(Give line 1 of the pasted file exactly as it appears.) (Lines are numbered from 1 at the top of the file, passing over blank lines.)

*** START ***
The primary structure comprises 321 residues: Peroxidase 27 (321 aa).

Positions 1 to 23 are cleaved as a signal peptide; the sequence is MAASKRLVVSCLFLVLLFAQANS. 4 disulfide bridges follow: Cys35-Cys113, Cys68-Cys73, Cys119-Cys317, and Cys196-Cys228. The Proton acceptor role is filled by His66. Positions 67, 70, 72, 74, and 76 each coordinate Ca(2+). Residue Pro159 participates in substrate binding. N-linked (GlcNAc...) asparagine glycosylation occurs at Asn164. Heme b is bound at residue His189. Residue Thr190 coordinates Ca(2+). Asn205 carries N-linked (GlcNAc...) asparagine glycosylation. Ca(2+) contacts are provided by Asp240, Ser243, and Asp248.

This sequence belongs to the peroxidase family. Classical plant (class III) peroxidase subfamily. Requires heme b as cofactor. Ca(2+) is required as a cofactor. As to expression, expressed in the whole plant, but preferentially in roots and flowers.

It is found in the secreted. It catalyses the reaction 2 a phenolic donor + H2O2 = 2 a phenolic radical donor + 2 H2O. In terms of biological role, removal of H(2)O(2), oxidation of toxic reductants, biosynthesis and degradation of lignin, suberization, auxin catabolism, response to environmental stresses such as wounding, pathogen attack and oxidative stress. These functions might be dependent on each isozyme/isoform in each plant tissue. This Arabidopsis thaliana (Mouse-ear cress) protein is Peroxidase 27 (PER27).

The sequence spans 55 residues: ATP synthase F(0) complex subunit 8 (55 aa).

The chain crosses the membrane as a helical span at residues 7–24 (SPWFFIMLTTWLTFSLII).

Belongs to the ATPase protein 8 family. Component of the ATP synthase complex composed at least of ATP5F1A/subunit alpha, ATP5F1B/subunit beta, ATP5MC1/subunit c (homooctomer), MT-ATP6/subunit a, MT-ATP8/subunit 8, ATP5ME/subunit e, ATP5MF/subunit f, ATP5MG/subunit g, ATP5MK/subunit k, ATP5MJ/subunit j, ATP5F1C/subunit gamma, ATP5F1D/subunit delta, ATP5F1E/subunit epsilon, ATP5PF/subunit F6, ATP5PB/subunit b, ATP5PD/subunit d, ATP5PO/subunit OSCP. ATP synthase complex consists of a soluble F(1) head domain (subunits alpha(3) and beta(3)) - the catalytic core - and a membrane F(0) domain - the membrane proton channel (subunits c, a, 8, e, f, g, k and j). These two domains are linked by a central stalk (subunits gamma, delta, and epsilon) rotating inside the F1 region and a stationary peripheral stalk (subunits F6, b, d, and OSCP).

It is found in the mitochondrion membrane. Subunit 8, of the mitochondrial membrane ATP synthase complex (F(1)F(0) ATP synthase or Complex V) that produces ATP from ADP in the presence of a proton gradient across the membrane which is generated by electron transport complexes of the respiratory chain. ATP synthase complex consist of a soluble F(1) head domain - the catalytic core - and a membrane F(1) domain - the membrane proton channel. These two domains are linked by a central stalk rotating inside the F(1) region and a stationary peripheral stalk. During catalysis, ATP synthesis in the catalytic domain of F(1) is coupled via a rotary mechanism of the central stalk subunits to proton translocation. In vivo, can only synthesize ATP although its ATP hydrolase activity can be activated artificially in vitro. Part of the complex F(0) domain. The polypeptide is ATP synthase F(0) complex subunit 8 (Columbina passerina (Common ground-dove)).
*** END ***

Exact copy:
The primary structure comprises 321 residues: Peroxidase 27 (321 aa).